According to statistics from the National Highway Traffic Safety Administration (NHTSA), 2,597 people were killed in United States traffic accidents in December 2010. Of those, 775 deaths involved alcohol-impaired drivers. A 2006 study by the NHTSA estimated that there is one drunk driving fatality in the United States every 30 minutes.
Georgia's Driving Under the Influence Laws are complex. Georgia DUI injury attorney Shane Smith can sort through the intermingled laws that potentially create complications in a DUI case.
Georgia has a zero tolerance law for underage drinking and driving. Though the illegal blood alcohol content (BAC) for drivers over 21 years old is 0.08 percent, drivers under 21 can be charged with DUI with a BAC of 0.02 percent. Teen drivers can be charged with DUI in a minor accident if a chemical test indicates that they have a small amount of alcohol in their system.
According to a report by the Centers for Disease Control and Prevention (CDC), the number of teenagers who are drinking and driving has dropped by 54 percent in the past 20 years.
The study reported that in 2011 over 90 percent of the high school students 16 and older surveyed by the CDC said they did not drink and drive. Despite this optimistic statistic, the CDC pointed out that the majority of the 2,000 annual teen deaths are in alcohol-related auto accidents.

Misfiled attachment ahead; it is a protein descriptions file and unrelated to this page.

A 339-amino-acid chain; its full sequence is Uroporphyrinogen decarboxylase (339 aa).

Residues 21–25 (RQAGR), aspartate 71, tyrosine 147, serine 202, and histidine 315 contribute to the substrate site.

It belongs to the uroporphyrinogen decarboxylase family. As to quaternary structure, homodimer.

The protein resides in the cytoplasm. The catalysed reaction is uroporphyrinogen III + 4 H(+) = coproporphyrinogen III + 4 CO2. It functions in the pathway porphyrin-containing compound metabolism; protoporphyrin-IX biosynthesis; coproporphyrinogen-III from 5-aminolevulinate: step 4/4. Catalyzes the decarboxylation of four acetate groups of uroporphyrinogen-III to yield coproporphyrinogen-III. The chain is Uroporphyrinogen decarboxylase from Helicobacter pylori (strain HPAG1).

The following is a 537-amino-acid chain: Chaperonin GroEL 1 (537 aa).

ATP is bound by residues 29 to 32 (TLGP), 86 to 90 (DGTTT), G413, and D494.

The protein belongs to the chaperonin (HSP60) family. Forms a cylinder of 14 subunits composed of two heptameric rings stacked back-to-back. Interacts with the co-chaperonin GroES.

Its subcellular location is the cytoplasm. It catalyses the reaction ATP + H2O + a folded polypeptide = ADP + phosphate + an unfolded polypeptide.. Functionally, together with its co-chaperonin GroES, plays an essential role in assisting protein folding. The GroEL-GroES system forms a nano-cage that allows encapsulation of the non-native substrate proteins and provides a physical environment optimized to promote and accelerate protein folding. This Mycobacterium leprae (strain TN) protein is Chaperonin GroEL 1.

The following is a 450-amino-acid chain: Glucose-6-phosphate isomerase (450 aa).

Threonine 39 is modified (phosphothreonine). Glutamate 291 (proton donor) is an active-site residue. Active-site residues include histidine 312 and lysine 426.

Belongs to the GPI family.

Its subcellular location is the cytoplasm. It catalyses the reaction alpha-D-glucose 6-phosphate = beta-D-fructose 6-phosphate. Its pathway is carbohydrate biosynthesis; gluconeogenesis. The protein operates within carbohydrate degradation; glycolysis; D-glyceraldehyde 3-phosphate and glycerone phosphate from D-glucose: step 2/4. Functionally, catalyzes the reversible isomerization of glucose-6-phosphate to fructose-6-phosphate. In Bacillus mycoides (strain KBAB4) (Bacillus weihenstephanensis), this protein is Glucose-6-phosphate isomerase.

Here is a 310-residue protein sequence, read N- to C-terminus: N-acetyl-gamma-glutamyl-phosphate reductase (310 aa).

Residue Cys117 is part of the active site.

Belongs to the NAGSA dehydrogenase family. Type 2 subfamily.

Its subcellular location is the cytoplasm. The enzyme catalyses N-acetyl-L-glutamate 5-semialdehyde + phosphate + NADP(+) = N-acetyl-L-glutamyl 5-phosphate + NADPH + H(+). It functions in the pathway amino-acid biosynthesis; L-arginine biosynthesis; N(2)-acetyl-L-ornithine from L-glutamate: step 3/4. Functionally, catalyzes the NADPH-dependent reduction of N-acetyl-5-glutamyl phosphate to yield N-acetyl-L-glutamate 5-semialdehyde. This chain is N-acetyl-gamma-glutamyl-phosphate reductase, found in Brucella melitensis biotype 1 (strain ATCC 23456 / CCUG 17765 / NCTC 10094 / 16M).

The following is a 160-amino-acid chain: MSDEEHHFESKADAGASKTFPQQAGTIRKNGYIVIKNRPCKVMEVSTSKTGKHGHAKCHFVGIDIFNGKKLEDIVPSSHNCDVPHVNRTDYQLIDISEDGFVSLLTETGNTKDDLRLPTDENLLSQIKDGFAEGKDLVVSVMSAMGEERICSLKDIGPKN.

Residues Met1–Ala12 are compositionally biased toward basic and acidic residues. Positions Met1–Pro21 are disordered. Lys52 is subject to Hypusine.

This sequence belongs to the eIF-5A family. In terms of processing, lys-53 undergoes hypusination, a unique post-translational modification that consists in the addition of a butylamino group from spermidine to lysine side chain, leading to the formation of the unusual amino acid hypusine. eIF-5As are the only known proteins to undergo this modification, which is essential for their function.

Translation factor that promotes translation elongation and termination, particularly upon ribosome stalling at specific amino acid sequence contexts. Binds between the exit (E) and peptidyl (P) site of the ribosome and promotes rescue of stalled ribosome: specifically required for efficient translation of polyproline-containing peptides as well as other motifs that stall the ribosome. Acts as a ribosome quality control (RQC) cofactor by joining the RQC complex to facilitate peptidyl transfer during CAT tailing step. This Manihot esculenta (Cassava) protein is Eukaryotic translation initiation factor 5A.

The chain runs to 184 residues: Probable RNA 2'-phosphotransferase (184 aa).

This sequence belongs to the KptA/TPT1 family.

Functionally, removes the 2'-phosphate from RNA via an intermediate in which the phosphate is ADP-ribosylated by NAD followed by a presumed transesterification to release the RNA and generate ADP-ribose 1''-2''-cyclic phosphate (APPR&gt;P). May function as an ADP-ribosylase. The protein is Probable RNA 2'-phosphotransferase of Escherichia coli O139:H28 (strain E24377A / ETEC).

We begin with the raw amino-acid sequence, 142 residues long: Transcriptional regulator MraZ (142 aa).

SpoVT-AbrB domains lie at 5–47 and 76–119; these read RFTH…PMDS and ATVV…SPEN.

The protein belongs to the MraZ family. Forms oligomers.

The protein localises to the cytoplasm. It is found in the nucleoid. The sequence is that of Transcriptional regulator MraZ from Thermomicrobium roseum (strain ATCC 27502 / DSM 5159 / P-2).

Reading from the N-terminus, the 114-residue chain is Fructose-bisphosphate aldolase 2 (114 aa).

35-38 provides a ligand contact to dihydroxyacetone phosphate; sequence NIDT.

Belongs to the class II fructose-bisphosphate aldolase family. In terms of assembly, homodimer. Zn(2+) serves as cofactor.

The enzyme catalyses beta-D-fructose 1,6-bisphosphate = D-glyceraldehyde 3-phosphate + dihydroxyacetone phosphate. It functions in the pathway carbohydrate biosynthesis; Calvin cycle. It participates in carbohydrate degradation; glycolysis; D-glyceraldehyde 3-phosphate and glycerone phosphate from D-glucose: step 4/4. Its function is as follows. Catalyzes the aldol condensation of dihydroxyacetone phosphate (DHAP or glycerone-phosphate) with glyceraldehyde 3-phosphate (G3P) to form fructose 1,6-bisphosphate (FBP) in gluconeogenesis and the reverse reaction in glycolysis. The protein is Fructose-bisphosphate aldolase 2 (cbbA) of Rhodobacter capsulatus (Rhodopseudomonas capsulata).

Those who admitted to drinking and driving indicated that drinking is a serious teen problem. Over 85 percent of those who admitted to drinking and driving also admitted to binge drinking within the previous 30 days.
The study examined data from CDC's 1991-2011 Youth Risk Behavior Surveillance System, a monitor of six behaviors that raise the risk of death and disability among young adults. The surveillance system includes national surveys given to public and private students in grades 9 through 12. Teens completed voluntary and anonymous questionnaires that asked questions about current drinking and driving habits, alcohol use and binge drinking.
Among the study's findings:
- 10 percent of teens reported drinking and driving in 2011, compared to 22 percent in 1991.
- 12 percent of male students admitted drinking and driving, compared to 9 percent of female students.
- Hispanic (12 percent) and white students (11 percent) were more likely to drink and drive than African-American students (7 percent)
If you have questions about Georgia DUI laws, get the answers in Clayton County DUI injury attorney Shane Smith's book, I Was Hit By a Drunk Driver: What Do I Do Next? Contact the Law Offices of Shane Smith to schedule a free legal consultation.